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Bill Introduced Would Increase Access to Birth Control 

 

Supporters of a bill that would allow women to pick up a year’s supply of birth control gathered in Augusta Tuesday.

Opponents claim more drugs dispensed at one time promotes waste.

Convenient access to birth control: that’s the goal of a bill being proposed by a local planned parenthood group.

It would allow women to obtain a three-month supply for a first dispensing, then a one-year supply after of the same birth control.

One supporter urges the committee to look at the issue of unplanned pregnancies in a different light.

“Oftentimes, abusive partners will be really messing with women’s birth control. Perhaps trying to trick them into a pregnancy that they didn’t want or plan for,” said Regina Rooney of the Maine Coalition to End Domestic Violence.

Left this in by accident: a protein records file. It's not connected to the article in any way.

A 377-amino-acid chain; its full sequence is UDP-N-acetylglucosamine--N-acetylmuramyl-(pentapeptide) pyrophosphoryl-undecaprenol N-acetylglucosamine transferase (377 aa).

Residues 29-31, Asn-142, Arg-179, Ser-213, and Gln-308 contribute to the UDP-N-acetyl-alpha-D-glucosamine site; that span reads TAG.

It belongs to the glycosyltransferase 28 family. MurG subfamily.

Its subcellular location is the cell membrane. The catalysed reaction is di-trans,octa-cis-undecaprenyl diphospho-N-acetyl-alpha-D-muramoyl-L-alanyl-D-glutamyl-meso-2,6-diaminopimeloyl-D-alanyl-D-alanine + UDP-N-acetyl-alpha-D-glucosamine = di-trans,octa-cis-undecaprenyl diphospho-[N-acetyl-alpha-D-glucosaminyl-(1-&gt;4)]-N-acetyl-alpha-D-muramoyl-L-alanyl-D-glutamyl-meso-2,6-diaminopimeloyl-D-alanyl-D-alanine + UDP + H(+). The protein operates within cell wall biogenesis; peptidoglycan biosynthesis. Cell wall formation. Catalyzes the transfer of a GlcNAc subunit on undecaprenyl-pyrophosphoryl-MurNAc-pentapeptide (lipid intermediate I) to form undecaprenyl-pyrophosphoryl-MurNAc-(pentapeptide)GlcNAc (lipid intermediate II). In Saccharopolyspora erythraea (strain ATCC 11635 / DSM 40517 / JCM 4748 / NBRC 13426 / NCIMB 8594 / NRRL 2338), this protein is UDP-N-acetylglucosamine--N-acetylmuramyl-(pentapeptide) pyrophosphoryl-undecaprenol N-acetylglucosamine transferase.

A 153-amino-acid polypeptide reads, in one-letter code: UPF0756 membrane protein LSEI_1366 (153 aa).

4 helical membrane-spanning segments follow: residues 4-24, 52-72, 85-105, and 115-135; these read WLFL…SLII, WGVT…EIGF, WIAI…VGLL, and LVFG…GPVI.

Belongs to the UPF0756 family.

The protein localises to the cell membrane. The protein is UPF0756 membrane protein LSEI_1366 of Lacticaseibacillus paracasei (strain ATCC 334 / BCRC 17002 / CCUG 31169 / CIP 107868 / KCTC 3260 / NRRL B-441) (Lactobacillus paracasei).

One month may seem like enough time to pick up another birth control prescription, but supporters say research shows one in four women say they’ve missed a pill because they haven’t been able to pick up a pack.

“Some abusers will use deceptive tactics to force a woman to get pregnant against her will: poking holes in condoms, hiding pills or keeping her from medical appointments,” said Rooney.

Opponents claim more drugs dispensed at one time promotes waste.

“…resulting from potential discontinuation of treatment, loss of medication and members terminating their policy,” said an opponent of the bill, Katherine Pelletreau of the Maine Association of Health Plans.

But it’s a different story for domestic violence victims.

“It strikes me that we heard very persuasive testimony today from a domestic violence advocate and the concerns she spoke of are real. Mail-order prescriptions are absolutely not an option for a woman who is in fear that her spouse might take her contraception or throw it away or prevent her from getting it. In fact it could be the worst possible option,” said Rep. Heather Sanborn (D-Portland).

“It’s really up to a provider an a woman to determine which is in her best interest and some of them require taking a pill every day but there are other types available that require less consistency,” said Pelletreau.

Supporters say the bill would decrease unplanned pregnancies, also lowering the amount of money being spent on social welfare – a function Maine spends billions on each year, according to the US Census Bureau.